New Zealand Progress Report

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					         Wiesbaden Group on Business Registers — International
                Roundtable on Business Survey Frames

                                    Country progress report 2012


Country:     New Zealand
Reporter: Stuart Pitts
Institution: Statistics New Zealand


I. Organisation and Population of the Business Registers*
1. Name of the register
Statistics New Zealand Business Frame (about to be redeveloped as the Business Register)
2. The name of the organisation responsible for holding the register
Statistics New Zealand

3. The place of the register unit in the organisation
Industry & Labour Statistics division

4. Main goal of the register
Provides a reference population for business surveys run by Statistics NZ and other NZ government
agencies producing Tier 1 statistics (statistics of national importance) and is the source for the
production of annual business demography statistics. Also provides the basis of an integration
framework for different sources of data.

5. Year of establishment of the register
Statistics NZ first had a full coverage online register (the Business Directory) in 1986.
6. Year(s) of the main re-engineering(s) of the register
1996 (current Business Frame) and redevelopment (new Business Register) started in 2012.
7. Number of employees in the register unit
13
8. Number of live (active) units in the register in past year
470,000 economically significant enterprises
9.Main changes during past year (if any)
No major changes to the current Business Frame - expectation that things will stay the same while the
redevelopment project continues and the new Business Register comes on line in 2013/14.

*or the unit responsible for the Business Survey Frames


II. Progress and Developments in the Past Year
Please name main achievements (maximum 3) in the past year or the problems you have tackled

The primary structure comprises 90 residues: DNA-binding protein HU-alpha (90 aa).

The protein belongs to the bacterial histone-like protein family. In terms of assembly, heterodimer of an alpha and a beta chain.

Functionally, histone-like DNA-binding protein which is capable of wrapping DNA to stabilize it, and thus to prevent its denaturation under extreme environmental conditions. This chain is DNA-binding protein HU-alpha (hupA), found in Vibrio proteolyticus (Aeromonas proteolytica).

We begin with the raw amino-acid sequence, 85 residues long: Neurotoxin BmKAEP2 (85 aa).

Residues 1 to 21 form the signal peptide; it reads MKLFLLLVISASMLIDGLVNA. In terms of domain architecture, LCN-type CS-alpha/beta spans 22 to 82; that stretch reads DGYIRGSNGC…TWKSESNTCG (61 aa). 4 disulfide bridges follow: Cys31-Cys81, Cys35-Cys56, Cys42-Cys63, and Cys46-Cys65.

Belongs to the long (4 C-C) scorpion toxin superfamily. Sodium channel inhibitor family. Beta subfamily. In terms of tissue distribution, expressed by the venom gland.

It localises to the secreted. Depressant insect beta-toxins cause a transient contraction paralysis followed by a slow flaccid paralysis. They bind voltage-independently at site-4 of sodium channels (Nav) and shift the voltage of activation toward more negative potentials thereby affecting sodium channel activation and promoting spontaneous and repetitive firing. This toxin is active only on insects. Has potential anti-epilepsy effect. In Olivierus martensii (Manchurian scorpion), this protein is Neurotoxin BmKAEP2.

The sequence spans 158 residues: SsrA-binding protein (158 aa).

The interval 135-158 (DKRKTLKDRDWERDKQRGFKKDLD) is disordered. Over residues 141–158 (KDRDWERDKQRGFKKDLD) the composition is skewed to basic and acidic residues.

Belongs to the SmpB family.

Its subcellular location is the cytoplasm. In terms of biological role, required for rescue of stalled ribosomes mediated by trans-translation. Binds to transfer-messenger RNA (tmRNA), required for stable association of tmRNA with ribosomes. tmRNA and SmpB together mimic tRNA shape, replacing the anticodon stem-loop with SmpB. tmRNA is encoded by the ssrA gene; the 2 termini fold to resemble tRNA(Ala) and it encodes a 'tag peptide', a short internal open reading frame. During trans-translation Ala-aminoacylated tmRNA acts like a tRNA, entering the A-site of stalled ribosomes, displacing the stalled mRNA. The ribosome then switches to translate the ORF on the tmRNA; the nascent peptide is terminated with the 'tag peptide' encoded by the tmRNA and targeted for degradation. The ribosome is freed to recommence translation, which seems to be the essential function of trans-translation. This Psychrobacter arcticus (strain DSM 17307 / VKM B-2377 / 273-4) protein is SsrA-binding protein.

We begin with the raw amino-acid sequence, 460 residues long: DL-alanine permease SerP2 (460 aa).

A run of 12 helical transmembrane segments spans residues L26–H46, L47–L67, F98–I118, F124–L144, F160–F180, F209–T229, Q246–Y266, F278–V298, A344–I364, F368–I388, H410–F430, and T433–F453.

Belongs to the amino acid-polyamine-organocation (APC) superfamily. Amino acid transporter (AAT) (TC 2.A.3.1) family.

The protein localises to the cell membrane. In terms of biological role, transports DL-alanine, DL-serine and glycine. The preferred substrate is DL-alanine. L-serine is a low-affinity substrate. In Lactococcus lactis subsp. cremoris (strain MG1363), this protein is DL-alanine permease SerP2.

1. Initiating redevelopment of the Business Frame
The underlying technology of the current Business Frame dates back to 1996 and has some legacy risk
associated with it. But this is also an opportunity to look at the wider frame/register environment with an
eye to meeting evolving and new statistical needs, in cheaper and more sustainable ways.




2. Identification of Māori businesses
Statistics NZ has a statutory obligation to meet the needs of Māori as the indigenous people of New
Zealand. We have been using administrative sources (from our tax office) to identify Māori businesses
with an emphasis on 'collective ownership'. But not all Māori businesses are flagged in our
administrative sources, some operate as normal commercial entities, and the definition of what makes a
business 'Māori' is still being developed. The work done to date has enabled some provisional data to be
produced and this is being used as a basis for further consultation rather than as a baseline for future
comparisons.




3. Understanding the impact of the 2011 Christchurch Earthquake
In Feb 2011 New Zealand's second largest city, Christchurch, was devastated by a large earthquake
with much of the damage occurring in the CBD. 18 months after the event, almost two thirds of the
geographic locations recorded on the Business Frame in a cordoned off area of the central city were still
'live'. The administrative data and associated process we rely on for the vast bulk of our frame updates
have not provided a timely picture of what has happened in relation to this significant, one-off event.




III. Future plans
Please name themes/problems (maximum 3) which you plan to tackle in next year.


1. Development of the new Business Register
This will be a two year project and is closely linked to a full programme of work funded by government to
modernise Statistics NZ's systems and processes. A big part of this programme (Statistics 2020) is
about making Statistics NZ a smaller and more efficient organisation, and this is also a key driver in the
redevelopment project.




2. Cross agency initiatives to make it easier for businesses to work with government
Work is being done to try and standardise the way different government agencies work with businesses
and where possible avoid duplication. One aspect of this is a proposal to implement a Single Business
Identifier that each agency would use to identify a business. Currently there are different numbers for
different agencies, including unique identifiers used by Statistics NZ.



3. Incorporating geospatial data with the new Business Register
The current Business Frame uses location address information to provide a geographic reference at our
lowest unit of geography (mesh blocks). Statistics NZ has a geospatial project that will allow us to use
physical coordinates to locate businesses and households, and build geographic layers over this with
less manual effort and greater accuracy. There are challenges around understanding the sources we
have for point reference data and how to integrate these with the new Business Register.

				
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